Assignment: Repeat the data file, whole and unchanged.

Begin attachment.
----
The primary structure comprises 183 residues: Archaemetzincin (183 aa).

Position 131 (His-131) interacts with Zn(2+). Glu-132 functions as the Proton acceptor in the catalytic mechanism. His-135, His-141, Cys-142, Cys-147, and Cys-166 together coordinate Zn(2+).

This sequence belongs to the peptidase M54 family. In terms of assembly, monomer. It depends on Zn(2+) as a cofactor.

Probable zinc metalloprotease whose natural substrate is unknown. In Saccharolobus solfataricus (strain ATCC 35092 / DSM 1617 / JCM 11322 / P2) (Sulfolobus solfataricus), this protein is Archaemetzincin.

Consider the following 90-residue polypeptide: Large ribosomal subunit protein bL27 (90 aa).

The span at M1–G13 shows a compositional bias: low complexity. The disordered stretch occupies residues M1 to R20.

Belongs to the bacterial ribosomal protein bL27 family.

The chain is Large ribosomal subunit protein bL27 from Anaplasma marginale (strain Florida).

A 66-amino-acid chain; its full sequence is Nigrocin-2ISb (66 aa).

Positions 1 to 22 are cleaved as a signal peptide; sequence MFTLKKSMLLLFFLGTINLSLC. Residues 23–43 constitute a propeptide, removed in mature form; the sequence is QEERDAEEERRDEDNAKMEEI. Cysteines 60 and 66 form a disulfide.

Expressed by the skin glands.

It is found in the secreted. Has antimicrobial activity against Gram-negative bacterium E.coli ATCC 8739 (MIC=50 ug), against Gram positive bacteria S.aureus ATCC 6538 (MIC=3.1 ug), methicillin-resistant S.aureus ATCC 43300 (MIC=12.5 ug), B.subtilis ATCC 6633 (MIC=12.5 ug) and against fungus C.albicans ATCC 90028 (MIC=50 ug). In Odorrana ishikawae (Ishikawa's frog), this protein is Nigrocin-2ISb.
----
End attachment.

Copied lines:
The primary structure comprises 183 residues: Archaemetzincin (183 aa).

Position 131 (His-131) interacts with Zn(2+). Glu-132 functions as the Proton acceptor in the catalytic mechanism. His-135, His-141, Cys-142, Cys-147, and Cys-166 together coordinate Zn(2+).

This sequence belongs to the peptidase M54 family. In terms of assembly, monomer. It depends on Zn(2+) as a cofactor.

Probable zinc metalloprotease whose natural substrate is unknown. In Saccharolobus solfataricus (strain ATCC 35092 / DSM 1617 / JCM 11322 / P2) (Sulfolobus solfataricus), this protein is Archaemetzincin.

Consider the following 90-residue polypeptide: Large ribosomal subunit protein bL27 (90 aa).

The span at M1–G13 shows a compositional bias: low complexity. The disordered stretch occupies residues M1 to R20.

Belongs to the bacterial ribosomal protein bL27 family.

The chain is Large ribosomal subunit protein bL27 from Anaplasma marginale (strain Florida).

A 66-amino-acid chain; its full sequence is Nigrocin-2ISb (66 aa).

Positions 1 to 22 are cleaved as a signal peptide; sequence MFTLKKSMLLLFFLGTINLSLC. Residues 23–43 constitute a propeptide, removed in mature form; the sequence is QEERDAEEERRDEDNAKMEEI. Cysteines 60 and 66 form a disulfide.

Expressed by the skin glands.

It is found in the secreted. Has antimicrobial activity against Gram-negative bacterium E.coli ATCC 8739 (MIC=50 ug), against Gram positive bacteria S.aureus ATCC 6538 (MIC=3.1 ug), methicillin-resistant S.aureus ATCC 43300 (MIC=12.5 ug), B.subtilis ATCC 6633 (MIC=12.5 ug) and against fungus C.albicans ATCC 90028 (MIC=50 ug). In Odorrana ishikawae (Ishikawa's frog), this protein is Nigrocin-2ISb.